History of Carriacou

Carriacou is the largest island of the Grenadines, an archipelago in the Windward Islands chain in the Caribbean Sea.

Nautical Chart of Carriacou from 1891

Early yearsEdit

Between 400 and 100 BC, stone age people from South America introduced the psychedelic drug cohoba into the island. Between 500 and 1000 AD another wave of settlers came to Carriacou. By 1000 AD the Arawaks were living on the island. Some time later, the Caribs settled there, conquering or displacing the earlier inhabitants.

European discoveryEdit

  • In 1656 the first European to visit the island was the Frenchman Père du Tertre, a turtle fisherman from Guadeloupe. In his history of the Antilles he said, “The most beautiful of all the little isles is Carriacou...”
  • In the 18th century, cotton, sugar and indigo plantations were established on the island by the English. They also built water channels which brought water from the hills for use in irrigation.
  • In 1720, the pirate Bartholomew Roberts captured a French ship near Carriacou and commandeered it, renaming it Royal Fortune.
  • In 1750, the first census of the island was conducted. There were 199 people living there, 92 whites, 92 blacks and 15 mulattos.

British EmpireEdit

  • In 1763 Carriacou was ceded with Grenada to the British and became part of the British Empire.
  • Before 1769 there was an attempt to produce indigo at the Meldrum Estate.
  • On the 22 June 1770, Captain John Urquhart bought Grand Anse Estate Plantation.
  • In 1776, the island population was 3,239 (86 whites and 3,153 slaves) people, not counting the free blacks and the free mulattos.
  • The estate of Cistern began construction in 1782.
  • Between 1783–1793 it was established that the glebe land belonged to the priest.
  • The estate of Cistern was completed in 1786.
  • In 1788 the Craigston and Meldrum Estates were the property of William Urquhart of Craigston.
  • About 1790 a ship from Glasgow, Scotland came to Carriacou.
  • In 1790 there were 46 estates in Carriacou.
  • In 1791, Gun Point (Rapid Point) which had been a division of the Grenadines was made latitude on the island, but the point belonged to Saint Vincent and the rest of Carriacou belonged to Grenada.
  • In 1793 there were 23 estates on the island, of which the Craigston, Meldrum and Prospect estates were the largest.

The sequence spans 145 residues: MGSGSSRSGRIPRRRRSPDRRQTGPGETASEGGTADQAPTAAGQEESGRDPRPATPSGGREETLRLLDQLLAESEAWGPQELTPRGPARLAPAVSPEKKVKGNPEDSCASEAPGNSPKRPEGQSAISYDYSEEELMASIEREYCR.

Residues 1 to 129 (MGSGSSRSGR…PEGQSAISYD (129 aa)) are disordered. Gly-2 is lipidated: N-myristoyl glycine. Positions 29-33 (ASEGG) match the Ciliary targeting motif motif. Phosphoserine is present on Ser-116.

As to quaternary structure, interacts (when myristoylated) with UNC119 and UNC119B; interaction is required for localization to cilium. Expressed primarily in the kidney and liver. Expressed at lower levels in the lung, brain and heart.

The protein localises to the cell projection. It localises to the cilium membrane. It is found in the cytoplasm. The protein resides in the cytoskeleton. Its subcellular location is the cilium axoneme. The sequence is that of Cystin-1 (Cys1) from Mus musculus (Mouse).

• In 1796 there were a large number of sailing vessels in Hillsborough Bay when Sir Ralph Abercromby met there to launch an attack on the Spanish.
  • In 1769–1815 the Craigston estate became a cotton plantation.
  • In the 19th century, the Pierrot Mas was first introduced to Carriacou.
  • In 1810 the Belvedere great house was built.

Slavery abolishedEdit

  • In 1870, Stephen Joseph Perry was in charge of a government expedition to observe a solar eclipse at Carriacou.
  • In 1891 a few wells were sunk to find ground water.
  • In 1902 the Harvey Vale was divided into 244 lots.
  • On March 2, 1914 a Black man name Samuel Corion (Planter) bought Grand Anse Estate from Henry St. Barbe Goldsmith of London and Smith Bank Chancery Lane, London.
  • In 1920 limes were grown commercially on Carriacou until the turn of the 20th century, but they became unprofitable so many of the groves were abandoned and production was transferred to Grenada. A well was built to provide a constant source of water for livestock at Limlair.
  • In 1922, Petite Charles first introduced the Jab Jab (Devil) Mas to Carriacou.
  • The estate of Cistern was bought by George Kent in 1927.
  • In 1941 there was estimated to be at around 4 inches of rainfall per month.
  • The Jehovah’s Witnesses were established on the island in 1951 and the Evangelists in 1956.
  • In 1960 Herbert Blaize became the first chief minister of Grenada to come from Carriacou.
  • The telephone system began operating in 1961 on the island of Carriacou.
  • Bishop's College was the first Secondary School in Carriacou; it was opened in 1964 by the Anglican Church.
  • In 1965, the Carriacou Regatta was first held.
  • In 1968, Lauriston airport was opened.

IndependenceEdit

  • Grenada obtained its independence from the United Kingdom on Thursday 7 February 1974.
  • On October 31, 1975 the Carriacou Carib Organization (Big Drum Dance Organization) was started.
  • In 1977 Betsy Traylor was the first warden of the Carriacou Museum on Paterson Street.
  • The lime factory (Craigston Great House) is the most historical landmark and was in operation until 1981.
  • In 1983 Nicholas Brathwaite became the first Prime Minister of Grenada to have originated in Carriacou.
  • In 1992 there was a Spiritual battle from the first day, bringing Gospel to Windward Church.
  • In 1998 the land use plan for Carriacou and Petite Martinique put it under the 1988 OAS System plan.
  • In 1999 Hurricane Lenny caused considerable damage to the island.

After 2000Edit

  • In 2001 a reconstruction of the major commercial road network island-wide was undertaken.
  • In 2005 Hurricane Emily caused strong winds and heavy rainfall on the island.
  • In 2008 Rawle Paterson was the first Carriacouan and Caribbean person to receive a top award at a Chinese university (the university he attended was the University of China [zh] in Beijing)
  • On Tuesday, 27 May 2008 the New National Party (NNP) Grenada organised the largest gathering in Carriacou history at the Digg Playing Field in Harvey Vale and there were 7,000 people (green clad) at the event.